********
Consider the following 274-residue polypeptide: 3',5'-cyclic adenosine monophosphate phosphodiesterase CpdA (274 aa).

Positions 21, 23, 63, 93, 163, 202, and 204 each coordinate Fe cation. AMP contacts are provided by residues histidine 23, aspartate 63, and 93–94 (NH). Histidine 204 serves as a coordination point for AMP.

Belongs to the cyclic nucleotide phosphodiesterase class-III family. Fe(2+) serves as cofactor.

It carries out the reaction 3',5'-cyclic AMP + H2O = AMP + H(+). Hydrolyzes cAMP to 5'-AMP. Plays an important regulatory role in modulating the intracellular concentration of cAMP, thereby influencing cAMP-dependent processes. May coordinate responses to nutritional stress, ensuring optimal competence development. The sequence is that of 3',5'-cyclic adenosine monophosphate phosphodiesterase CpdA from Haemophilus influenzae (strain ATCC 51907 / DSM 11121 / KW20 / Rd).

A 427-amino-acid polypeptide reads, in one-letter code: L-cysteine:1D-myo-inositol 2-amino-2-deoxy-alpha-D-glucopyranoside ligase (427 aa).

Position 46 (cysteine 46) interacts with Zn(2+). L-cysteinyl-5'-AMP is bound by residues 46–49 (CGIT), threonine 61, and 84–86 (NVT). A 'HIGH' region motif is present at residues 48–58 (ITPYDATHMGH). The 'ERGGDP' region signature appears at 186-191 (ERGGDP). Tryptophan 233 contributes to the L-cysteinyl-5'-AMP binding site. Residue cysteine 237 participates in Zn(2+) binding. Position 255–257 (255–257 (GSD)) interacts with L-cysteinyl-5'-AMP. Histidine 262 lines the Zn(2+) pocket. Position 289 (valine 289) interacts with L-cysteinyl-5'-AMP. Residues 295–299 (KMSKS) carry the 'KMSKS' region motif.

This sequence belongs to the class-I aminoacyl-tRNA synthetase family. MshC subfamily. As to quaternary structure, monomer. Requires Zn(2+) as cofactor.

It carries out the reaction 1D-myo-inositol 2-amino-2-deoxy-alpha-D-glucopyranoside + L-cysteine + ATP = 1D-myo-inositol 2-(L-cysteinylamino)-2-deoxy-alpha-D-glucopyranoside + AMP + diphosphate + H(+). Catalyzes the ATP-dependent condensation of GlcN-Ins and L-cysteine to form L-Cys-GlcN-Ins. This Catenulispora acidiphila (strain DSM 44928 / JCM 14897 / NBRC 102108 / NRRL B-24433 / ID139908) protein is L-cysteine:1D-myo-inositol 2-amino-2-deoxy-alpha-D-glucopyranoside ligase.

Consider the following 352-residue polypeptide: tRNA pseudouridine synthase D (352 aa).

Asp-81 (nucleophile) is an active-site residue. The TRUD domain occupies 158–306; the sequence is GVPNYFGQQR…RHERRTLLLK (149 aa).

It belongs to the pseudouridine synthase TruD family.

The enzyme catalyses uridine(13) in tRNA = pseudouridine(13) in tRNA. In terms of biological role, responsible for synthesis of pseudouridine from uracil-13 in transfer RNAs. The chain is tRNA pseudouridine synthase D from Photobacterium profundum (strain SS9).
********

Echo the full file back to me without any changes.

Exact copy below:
Consider the following 274-residue polypeptide: 3',5'-cyclic adenosine monophosphate phosphodiesterase CpdA (274 aa).

Positions 21, 23, 63, 93, 163, 202, and 204 each coordinate Fe cation. AMP contacts are provided by residues histidine 23, aspartate 63, and 93–94 (NH). Histidine 204 serves as a coordination point for AMP.

Belongs to the cyclic nucleotide phosphodiesterase class-III family. Fe(2+) serves as cofactor.

It carries out the reaction 3',5'-cyclic AMP + H2O = AMP + H(+). Hydrolyzes cAMP to 5'-AMP. Plays an important regulatory role in modulating the intracellular concentration of cAMP, thereby influencing cAMP-dependent processes. May coordinate responses to nutritional stress, ensuring optimal competence development. The sequence is that of 3',5'-cyclic adenosine monophosphate phosphodiesterase CpdA from Haemophilus influenzae (strain ATCC 51907 / DSM 11121 / KW20 / Rd).

A 427-amino-acid polypeptide reads, in one-letter code: L-cysteine:1D-myo-inositol 2-amino-2-deoxy-alpha-D-glucopyranoside ligase (427 aa).

Position 46 (cysteine 46) interacts with Zn(2+). L-cysteinyl-5'-AMP is bound by residues 46–49 (CGIT), threonine 61, and 84–86 (NVT). A 'HIGH' region motif is present at residues 48–58 (ITPYDATHMGH). The 'ERGGDP' region signature appears at 186-191 (ERGGDP). Tryptophan 233 contributes to the L-cysteinyl-5'-AMP binding site. Residue cysteine 237 participates in Zn(2+) binding. Position 255–257 (255–257 (GSD)) interacts with L-cysteinyl-5'-AMP. Histidine 262 lines the Zn(2+) pocket. Position 289 (valine 289) interacts with L-cysteinyl-5'-AMP. Residues 295–299 (KMSKS) carry the 'KMSKS' region motif.

This sequence belongs to the class-I aminoacyl-tRNA synthetase family. MshC subfamily. As to quaternary structure, monomer. Requires Zn(2+) as cofactor.

It carries out the reaction 1D-myo-inositol 2-amino-2-deoxy-alpha-D-glucopyranoside + L-cysteine + ATP = 1D-myo-inositol 2-(L-cysteinylamino)-2-deoxy-alpha-D-glucopyranoside + AMP + diphosphate + H(+). Catalyzes the ATP-dependent condensation of GlcN-Ins and L-cysteine to form L-Cys-GlcN-Ins. This Catenulispora acidiphila (strain DSM 44928 / JCM 14897 / NBRC 102108 / NRRL B-24433 / ID139908) protein is L-cysteine:1D-myo-inositol 2-amino-2-deoxy-alpha-D-glucopyranoside ligase.

Consider the following 352-residue polypeptide: tRNA pseudouridine synthase D (352 aa).

Asp-81 (nucleophile) is an active-site residue. The TRUD domain occupies 158–306; the sequence is GVPNYFGQQR…RHERRTLLLK (149 aa).

It belongs to the pseudouridine synthase TruD family.

The enzyme catalyses uridine(13) in tRNA = pseudouridine(13) in tRNA. In terms of biological role, responsible for synthesis of pseudouridine from uracil-13 in transfer RNAs. The chain is tRNA pseudouridine synthase D from Photobacterium profundum (strain SS9).